Manufacturing for hire

DN Staff

May 7, 2001

2 Min Read
Manufacturing for hire

Chicago, IL -Many design engineers spend more time than ever before working with their companies' production engineers, but they can get a fresh perspective from outside manufacturers.

That's the opinion of Quality Control Corp., a contract manufacturer based in the north Chicago suburb of Harwood Heights. Because QCC does little design work-except for its Qualiseal division that makes mechanical seals-it can concentrate on finding the best manufacturing techniques for customers.

QCC makes fluid power components for such firms as Parker Hannifin and Rexroth. For Snap-On Tools and Ingersoll-Rand, it produces rotors, housings, and air motor packages for pneumatic tools. Other target applications: parts and assemblies for fuel systems and telecommunications equipment.

Company President Greg Willard points out that many design engineers are doing a good job consolidating parts and simplifying designs, but could make further gains in designing for manufacturing by learning more about developments in castings, forgings, and powdered metals. "By designing parts that can be produced to near net shape, you can save your company a lot of money on machining and finishing work," says Willard. By shifting to a near-net-shape process, one customer saved 21 miles of drilling previously required on bar stock.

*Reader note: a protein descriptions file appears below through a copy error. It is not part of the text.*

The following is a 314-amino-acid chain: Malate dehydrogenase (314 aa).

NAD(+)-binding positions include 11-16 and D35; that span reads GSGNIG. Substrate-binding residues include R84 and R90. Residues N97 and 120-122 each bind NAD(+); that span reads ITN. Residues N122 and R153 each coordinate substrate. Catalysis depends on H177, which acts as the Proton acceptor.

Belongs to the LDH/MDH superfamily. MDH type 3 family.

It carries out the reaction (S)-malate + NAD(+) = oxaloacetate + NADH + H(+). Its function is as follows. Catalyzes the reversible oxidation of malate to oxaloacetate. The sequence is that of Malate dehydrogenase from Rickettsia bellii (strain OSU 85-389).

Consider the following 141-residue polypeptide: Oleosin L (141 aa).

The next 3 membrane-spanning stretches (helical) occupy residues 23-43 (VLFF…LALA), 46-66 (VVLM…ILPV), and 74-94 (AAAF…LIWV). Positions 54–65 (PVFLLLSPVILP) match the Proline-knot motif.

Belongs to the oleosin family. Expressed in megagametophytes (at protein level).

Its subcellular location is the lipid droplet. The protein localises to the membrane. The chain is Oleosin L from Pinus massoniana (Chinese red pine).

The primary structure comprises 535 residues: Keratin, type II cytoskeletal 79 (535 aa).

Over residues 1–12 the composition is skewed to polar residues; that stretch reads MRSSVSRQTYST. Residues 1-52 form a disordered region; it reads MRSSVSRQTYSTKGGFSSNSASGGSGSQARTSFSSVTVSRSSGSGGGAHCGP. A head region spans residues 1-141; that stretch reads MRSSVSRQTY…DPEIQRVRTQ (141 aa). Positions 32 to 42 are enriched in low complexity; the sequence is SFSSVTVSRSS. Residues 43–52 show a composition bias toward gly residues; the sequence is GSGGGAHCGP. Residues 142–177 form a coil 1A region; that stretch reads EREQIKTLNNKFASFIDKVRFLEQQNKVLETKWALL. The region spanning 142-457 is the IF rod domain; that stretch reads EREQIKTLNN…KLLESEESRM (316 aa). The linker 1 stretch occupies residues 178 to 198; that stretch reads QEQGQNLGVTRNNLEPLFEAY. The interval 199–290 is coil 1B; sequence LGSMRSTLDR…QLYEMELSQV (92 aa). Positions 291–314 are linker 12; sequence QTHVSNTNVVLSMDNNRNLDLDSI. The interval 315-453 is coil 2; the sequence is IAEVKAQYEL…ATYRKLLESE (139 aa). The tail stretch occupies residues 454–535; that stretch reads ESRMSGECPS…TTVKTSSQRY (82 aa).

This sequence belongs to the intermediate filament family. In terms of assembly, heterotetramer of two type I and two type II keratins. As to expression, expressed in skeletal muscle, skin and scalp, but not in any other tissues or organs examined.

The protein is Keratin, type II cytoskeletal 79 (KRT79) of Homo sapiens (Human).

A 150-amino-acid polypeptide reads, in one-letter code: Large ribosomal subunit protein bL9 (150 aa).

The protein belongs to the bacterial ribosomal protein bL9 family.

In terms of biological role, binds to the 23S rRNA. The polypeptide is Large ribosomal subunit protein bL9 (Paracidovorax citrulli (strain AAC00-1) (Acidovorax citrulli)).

Willard adds that design engineers should also investigate new coatings, as well as heat and surface treatments that can extend component life and add new properties, such as greater lubricity.

QCC often helps customers locate niche manufacturers. "I recently made 20 phone calls before I found just the right company to do a special forging," notes Brian Angioletti, national sales manager.

Angioletti cites these key factors in determining the best manufacturing process for a design: production volume, part size, degree of precision required, and type of material. A very positive trend, he says, is the ability of manufacturers of near-net-shape parts to handle smaller production quantities. Today's sophisticated machine tools also can handle a greater variety of production chores.

Whatever the process selected, Willard adds that "we do the best job when we can interface with the design engineer at the earliest possible time."

Sign up for the Design News Daily newsletter.

You May Also Like